The UN chief said in a statement that he was especially concerned “for the tens of thousands of people affected in Grand Bahamas and Abaco. He offers his condolences to the families of those who lost their lives in the disaster and wishes a speedy recovery to those injured.”
Mr. Guterres said the UN was supporting the ongoing Government-led rescue and relief efforts and was contributing assessment teams to join others deploying to the affected areas.
Just met with PM @minnis_dr and had a thorough briefing on the Government-led response to #HurricaneDorian. Shelter, safe drinking water, food & medicine are urgently needed. The @UN stands ready to support the people of the Bahamas today and in the future. pic.twitter.com/UEx6teBd6A
— Mark Lowcock (@UNReliefChief) September 4, 2019
“People who have lost everything urgently need shelter, safe drinking water, food and medicine” he added, calling on donors to provide emergency funding for the humanitarian response and recovery efforts, “as soon as the requirements are known.”
Rescuers have now begun to reach the worst hit parts of the archipelago, which consists of around 700 islands stretching across more than 100,000 square miles of ocean, after Dorian made landfall at the weekend as a Category 5 hurricane.
Aerial images show a major level of destruction on the ground, and the official death toll of eight, is expected to rise. The hurricane remained over the north-west Bahamas for one and a half days, before weakening and moving away towards the coast of Florida. As of Wednesday afternoon local time, it was moving north bearing towards Georgia and the Carolinas.
Unprecedented disaster ‘of epic proportions’ says Lowcock on the ground
The UN relief chief who heads up the Office for the Coordination of Humanitarian Affairs (OCHA), Mark Lowcock, travelled to the Bahamas on Wednesday to help assess what is needed from the international community, and express the United Nations’ solidarity with the people and national leaders.
Listen below to our exclusive UN News interview with Mr. Lowcock speaking via Skype from the Bahamas.
Speaking to reporters at UN Headquarters in New York, down the line from the Bahamas late on Wednesday, Mr. Lowcock said that the damage was on an “enormous scale” causing “vast devastation” and leaving around 70,000 in need of life-saving aid on the two islands of Grand Bahama and Abaco.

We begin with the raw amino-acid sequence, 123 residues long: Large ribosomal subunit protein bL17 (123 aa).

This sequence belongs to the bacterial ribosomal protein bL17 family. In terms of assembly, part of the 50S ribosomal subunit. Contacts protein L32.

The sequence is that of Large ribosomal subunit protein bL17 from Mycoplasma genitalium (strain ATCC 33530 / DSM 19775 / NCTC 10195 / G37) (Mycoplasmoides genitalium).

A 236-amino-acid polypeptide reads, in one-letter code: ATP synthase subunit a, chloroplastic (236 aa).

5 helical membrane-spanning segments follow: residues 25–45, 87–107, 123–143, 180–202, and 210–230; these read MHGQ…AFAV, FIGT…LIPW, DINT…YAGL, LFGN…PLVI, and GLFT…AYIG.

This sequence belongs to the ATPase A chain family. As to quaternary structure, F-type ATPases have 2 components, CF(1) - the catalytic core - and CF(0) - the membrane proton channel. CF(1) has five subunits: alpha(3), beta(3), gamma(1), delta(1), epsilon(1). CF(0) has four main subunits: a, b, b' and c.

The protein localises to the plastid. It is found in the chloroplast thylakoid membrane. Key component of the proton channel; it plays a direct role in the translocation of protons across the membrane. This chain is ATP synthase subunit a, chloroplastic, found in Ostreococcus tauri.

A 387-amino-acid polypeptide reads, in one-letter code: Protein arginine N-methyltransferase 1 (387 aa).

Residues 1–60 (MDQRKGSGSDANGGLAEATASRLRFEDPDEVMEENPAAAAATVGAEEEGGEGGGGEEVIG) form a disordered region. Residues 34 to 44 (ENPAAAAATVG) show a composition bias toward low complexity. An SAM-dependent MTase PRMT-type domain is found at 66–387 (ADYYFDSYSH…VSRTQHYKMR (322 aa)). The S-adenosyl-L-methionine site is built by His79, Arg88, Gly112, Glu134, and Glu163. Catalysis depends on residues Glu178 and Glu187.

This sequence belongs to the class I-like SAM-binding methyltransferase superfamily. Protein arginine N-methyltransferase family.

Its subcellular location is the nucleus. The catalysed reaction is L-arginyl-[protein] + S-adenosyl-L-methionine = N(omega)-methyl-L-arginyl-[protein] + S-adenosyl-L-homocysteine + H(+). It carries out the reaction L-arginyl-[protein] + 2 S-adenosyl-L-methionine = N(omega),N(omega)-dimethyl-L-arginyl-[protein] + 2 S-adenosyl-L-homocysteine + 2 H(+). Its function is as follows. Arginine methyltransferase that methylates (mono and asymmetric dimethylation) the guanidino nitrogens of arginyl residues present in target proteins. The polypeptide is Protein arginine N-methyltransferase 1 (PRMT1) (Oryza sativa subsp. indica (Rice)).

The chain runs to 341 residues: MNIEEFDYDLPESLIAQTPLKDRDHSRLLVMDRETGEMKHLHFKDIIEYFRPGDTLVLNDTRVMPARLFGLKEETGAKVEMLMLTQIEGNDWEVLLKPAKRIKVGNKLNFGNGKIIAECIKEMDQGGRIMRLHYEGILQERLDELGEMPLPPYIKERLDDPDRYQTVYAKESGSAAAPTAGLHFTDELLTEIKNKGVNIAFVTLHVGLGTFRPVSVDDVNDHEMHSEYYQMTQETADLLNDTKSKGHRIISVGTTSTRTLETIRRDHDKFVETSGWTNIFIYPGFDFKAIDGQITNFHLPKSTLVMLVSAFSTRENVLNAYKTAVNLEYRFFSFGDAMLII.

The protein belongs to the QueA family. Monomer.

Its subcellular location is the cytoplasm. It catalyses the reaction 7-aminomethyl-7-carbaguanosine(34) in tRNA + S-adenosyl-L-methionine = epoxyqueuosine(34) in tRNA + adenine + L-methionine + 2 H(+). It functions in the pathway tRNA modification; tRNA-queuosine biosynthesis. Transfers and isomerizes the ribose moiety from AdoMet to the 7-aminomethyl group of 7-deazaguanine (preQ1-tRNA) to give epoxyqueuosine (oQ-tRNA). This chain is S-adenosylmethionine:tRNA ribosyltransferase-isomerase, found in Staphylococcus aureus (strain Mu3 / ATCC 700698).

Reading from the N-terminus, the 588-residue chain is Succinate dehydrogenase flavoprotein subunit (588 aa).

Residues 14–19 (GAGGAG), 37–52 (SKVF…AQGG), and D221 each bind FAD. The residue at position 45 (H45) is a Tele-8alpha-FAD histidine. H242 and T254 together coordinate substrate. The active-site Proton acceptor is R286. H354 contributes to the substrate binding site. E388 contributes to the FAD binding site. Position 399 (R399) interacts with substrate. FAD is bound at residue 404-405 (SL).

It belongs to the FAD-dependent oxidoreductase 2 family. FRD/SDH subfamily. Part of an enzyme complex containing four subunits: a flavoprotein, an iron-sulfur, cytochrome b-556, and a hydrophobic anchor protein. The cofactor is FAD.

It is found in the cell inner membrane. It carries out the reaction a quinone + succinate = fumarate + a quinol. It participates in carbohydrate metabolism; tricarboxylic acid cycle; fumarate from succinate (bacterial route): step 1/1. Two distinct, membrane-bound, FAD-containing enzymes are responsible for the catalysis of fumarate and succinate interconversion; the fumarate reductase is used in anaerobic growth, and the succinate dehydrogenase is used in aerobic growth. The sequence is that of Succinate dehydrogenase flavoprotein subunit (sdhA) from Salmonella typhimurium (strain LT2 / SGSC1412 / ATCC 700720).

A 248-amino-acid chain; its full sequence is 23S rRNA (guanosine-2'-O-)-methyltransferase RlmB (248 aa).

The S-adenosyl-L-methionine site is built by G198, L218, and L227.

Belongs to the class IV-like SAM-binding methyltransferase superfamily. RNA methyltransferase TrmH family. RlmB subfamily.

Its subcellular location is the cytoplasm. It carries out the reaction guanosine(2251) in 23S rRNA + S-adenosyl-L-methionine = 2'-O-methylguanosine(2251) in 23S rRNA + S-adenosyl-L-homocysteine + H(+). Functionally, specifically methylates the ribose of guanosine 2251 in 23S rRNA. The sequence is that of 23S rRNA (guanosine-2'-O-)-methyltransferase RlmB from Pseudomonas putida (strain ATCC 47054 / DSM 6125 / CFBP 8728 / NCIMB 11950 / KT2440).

He said access was “still very limited” to the islands for the rescue and humanitarian relief effort, and noted the scale of the disaster was unprecedented, for what is, essentially, a prosperous country.
Much of the response was being paid for by the Government, he said, but given the scale of the disaster, it was appropriate for the international community to respond to the country’s request for assistance.
Following further aerial surveys tomorrow and more data collection “hopefully, very soon after that, we will be able to get teams on the ground” he said, adding that he had told the Bahamian Prime Minister that he would release $1 million “immediately, from the Central Emergency Response Fund, to deal with exactly the set of priorities that he has identified”.
“It’s very unusual, for 20 per cent of the population of a country to be very severely impacted by a single event like this…The Bahamas has certainly never seen anything on the scale”, he said, adding that the most comparable recent disaster was the near total destruction of the Caribbean island of Dominica, by Hurricane Maria, in 2017.
“It’s true that the numbers of people, given the overall scale of emergencies we deal with around the world is not as big as in some other places, but a disaster of such epic proportions on a single country in a single incident is very very unsual.”